The massive financial scandal involving the guru of Radha Soami Satsang Beas and the Singh brothers, Malvinder and Shivinder, has been likened to a Bollywood movie -- albeit one whose ending hasn't been written yet.
If you browse through the posts in the Radha Soami Satsang Beas category of this blog, focusing on the posts related to this scandal, it'll soon become evident that this subject is complex. There are many actors in this drama, each playing their own unique role.
There's no way to accurately predict what will happen next.
I've summarized the broad scope of the scandal in recent posts, including this one. Because I enjoy legal intrigue, spy novels, and captivating mini-series on TV, I can't resist making some observations about how things could go from here.
To do this, I need to envision the state of mind of the various parties involved in this scandal. What follows are my own views, obviously. Feel free to share your own perspective in a comment, if you like.
Gurinder Singh Dhillon. The RSSB guru is notoriously private. He hasn't made any meaningful public announcements about this scandal yet. He doesn't like photographs taken of him.
Yet the High Court of Delhi recently ordered that the financial assets of Dhillon and his family be frozen in anticipation of those assets being sold to recover money that ended up in the Dhillon family pockets through either fraudulent or decidedly irregular means.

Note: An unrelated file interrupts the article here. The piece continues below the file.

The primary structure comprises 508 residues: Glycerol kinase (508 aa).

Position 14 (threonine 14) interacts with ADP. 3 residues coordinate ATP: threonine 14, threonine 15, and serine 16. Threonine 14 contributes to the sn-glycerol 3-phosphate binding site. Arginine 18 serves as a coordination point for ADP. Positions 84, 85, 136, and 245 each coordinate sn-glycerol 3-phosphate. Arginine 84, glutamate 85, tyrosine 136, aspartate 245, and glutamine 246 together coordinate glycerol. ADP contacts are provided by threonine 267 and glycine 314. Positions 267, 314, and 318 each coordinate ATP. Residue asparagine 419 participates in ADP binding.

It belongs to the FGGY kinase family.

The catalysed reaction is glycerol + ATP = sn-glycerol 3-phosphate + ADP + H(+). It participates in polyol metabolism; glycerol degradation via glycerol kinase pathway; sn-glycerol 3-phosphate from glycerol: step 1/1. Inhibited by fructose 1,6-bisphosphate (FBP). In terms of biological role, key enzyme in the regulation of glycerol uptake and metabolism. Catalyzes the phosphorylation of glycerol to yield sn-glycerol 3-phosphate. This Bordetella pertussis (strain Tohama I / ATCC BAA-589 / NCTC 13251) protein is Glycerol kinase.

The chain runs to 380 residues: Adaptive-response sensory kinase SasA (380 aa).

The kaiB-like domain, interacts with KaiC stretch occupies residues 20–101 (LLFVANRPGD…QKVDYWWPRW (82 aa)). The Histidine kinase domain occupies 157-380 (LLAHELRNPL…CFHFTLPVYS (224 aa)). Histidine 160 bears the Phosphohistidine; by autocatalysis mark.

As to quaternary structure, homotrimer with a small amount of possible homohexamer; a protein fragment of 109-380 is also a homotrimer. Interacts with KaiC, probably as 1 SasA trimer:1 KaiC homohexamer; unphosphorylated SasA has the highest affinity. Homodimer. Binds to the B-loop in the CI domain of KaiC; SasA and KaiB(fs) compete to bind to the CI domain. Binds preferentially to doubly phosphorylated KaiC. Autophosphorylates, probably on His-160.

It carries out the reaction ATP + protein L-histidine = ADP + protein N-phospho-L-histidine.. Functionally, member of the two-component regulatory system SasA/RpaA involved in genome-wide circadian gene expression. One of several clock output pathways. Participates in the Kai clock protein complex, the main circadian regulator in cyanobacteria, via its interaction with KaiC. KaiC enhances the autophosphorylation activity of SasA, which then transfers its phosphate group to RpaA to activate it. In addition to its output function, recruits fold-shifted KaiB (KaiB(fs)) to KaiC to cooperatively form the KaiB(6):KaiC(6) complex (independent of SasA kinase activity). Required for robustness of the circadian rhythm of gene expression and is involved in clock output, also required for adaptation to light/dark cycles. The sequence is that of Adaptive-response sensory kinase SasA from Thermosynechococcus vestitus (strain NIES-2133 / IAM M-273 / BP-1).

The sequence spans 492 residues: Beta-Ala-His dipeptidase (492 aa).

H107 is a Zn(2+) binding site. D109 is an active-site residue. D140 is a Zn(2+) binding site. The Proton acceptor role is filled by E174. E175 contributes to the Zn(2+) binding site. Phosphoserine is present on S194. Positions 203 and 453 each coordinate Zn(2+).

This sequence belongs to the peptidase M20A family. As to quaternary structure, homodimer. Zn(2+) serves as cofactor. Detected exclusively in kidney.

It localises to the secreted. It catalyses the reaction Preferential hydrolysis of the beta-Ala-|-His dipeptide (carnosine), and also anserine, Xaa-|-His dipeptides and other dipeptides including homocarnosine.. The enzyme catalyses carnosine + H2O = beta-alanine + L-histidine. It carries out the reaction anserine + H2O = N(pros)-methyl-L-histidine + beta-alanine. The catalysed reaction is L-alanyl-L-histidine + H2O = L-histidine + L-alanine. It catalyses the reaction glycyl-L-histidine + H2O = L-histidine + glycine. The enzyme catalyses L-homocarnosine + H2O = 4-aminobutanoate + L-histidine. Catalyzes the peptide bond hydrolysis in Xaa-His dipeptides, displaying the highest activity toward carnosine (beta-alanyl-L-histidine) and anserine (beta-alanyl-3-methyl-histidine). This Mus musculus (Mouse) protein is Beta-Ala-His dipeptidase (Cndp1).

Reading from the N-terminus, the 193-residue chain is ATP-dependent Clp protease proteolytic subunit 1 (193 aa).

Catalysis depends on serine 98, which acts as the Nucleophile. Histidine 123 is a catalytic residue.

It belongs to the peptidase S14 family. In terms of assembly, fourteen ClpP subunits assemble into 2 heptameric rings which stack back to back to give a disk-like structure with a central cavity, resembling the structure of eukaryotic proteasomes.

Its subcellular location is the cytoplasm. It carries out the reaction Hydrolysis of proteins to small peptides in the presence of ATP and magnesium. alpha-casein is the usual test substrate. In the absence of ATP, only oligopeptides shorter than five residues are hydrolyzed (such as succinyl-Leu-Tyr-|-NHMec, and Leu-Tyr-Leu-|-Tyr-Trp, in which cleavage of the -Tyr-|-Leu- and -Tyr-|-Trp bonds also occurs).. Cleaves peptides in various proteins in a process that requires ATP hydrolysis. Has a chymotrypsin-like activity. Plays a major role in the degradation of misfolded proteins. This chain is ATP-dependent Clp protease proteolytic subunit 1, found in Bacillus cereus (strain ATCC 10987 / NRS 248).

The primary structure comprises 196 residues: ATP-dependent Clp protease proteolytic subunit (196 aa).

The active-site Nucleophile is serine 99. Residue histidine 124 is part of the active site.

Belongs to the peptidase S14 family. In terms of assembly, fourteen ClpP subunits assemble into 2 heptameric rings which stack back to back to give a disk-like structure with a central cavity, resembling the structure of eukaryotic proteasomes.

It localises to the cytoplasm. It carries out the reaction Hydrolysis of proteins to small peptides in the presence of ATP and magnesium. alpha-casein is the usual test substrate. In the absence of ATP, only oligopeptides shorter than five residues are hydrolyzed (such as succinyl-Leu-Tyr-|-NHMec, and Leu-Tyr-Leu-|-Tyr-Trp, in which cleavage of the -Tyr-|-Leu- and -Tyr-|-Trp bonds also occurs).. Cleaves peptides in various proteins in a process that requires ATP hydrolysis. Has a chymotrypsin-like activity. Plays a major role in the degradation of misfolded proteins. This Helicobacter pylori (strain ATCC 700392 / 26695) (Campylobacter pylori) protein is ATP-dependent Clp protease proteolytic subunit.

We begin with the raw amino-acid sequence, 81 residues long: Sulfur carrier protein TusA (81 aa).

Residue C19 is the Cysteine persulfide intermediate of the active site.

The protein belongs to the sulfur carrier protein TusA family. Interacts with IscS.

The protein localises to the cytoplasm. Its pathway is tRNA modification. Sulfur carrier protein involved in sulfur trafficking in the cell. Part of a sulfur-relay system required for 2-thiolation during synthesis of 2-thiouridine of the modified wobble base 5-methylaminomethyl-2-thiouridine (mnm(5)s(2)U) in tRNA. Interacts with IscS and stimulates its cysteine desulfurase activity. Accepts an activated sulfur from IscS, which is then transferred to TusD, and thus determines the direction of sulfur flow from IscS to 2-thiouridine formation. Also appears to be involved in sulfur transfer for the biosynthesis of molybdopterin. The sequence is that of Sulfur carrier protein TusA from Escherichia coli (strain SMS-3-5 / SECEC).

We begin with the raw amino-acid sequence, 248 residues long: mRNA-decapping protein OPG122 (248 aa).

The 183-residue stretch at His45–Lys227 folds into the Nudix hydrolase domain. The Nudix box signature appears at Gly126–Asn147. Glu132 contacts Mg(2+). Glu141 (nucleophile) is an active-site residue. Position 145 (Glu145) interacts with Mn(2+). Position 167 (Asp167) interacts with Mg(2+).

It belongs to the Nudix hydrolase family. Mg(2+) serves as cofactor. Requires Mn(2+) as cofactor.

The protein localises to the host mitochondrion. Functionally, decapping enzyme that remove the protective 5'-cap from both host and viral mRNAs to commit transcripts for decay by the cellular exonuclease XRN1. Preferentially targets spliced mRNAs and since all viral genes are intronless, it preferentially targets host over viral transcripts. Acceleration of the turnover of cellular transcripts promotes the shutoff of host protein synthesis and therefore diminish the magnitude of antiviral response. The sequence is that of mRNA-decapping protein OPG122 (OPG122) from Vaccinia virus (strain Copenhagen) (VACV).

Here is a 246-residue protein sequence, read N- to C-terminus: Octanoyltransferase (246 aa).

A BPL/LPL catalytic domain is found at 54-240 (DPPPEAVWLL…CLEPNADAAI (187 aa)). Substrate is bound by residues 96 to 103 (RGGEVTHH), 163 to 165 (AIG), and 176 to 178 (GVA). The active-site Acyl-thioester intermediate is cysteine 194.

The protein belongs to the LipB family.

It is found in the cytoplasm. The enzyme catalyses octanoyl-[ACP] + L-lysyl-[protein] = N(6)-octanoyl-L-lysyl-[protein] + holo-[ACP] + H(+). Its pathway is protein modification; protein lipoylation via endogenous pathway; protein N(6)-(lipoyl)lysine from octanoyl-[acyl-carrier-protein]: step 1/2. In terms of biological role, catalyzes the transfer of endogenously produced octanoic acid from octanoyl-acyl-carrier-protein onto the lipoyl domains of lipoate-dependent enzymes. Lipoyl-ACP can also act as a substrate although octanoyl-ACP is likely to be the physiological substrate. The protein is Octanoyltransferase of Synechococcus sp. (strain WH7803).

I'm not familiar with how garnishment works in India.
But since the recovered money is going to help pay for a $500 million settlement that the Singh brothers owe to Daiichi (a Japanese corporation), it sure seems that both the High Court and lawyers for Daiichi are going to want to be sure that the Dhillon family reveal all of their financial assets: cash, homes, real estate holdings, etc.
Since Dhillon is viewed as God in human form by his devotees, this is quite a comedown for a supposed divine being. I've never heard of God being subject to a High Court ruling, but there's a first time for everything.
Singh brothers. They're first cousins once removed of the RSSB guru, but appear to consider him as "uncle." Previously Dhillon was a trusted elder advisor after their father died. Now their relationship with Dhillon is decidedly shaky, especially when it comes to Malvinder.
He's filed a criminal complaint against Dhillon, alleging conspiracy to siphon funds from companies once controlled by the Singh brothers, and also a death threat by the guru through his attorney. Malvinder also alleges that Dhillon tried to essentially sell his position as RSSB guru to Shivinder, if Shivinder forgave the shady loans Dhillon and his family got.
It's unclear what the status of the criminal complaint is, which is being investigated by the Delhi Police. I used to think that Malvinder might withdraw the complaint if Dhillon cooperated in returning his ill-gotten money, which totals hundreds of millions of dollars.
Now that the RSSB guru is being forced to liquidate assets by the High Court of Delhi, my suspicion is that Malvinder won't be willing to play nice with his cousin, even if he calls him uncle.
Sunil Godhwani. He was the guru's right hand man and head of RSSB finances, to my understanding. Dhillon used his influence with the Singh brothers to get Godwahni installed as CEO of Religare, a company the brothers controlled at the time. In that position Godhwani orchestrated the fraudulent transfers of money to the Dhillon family and their close associates through shell companies controlled by those recipients of the money.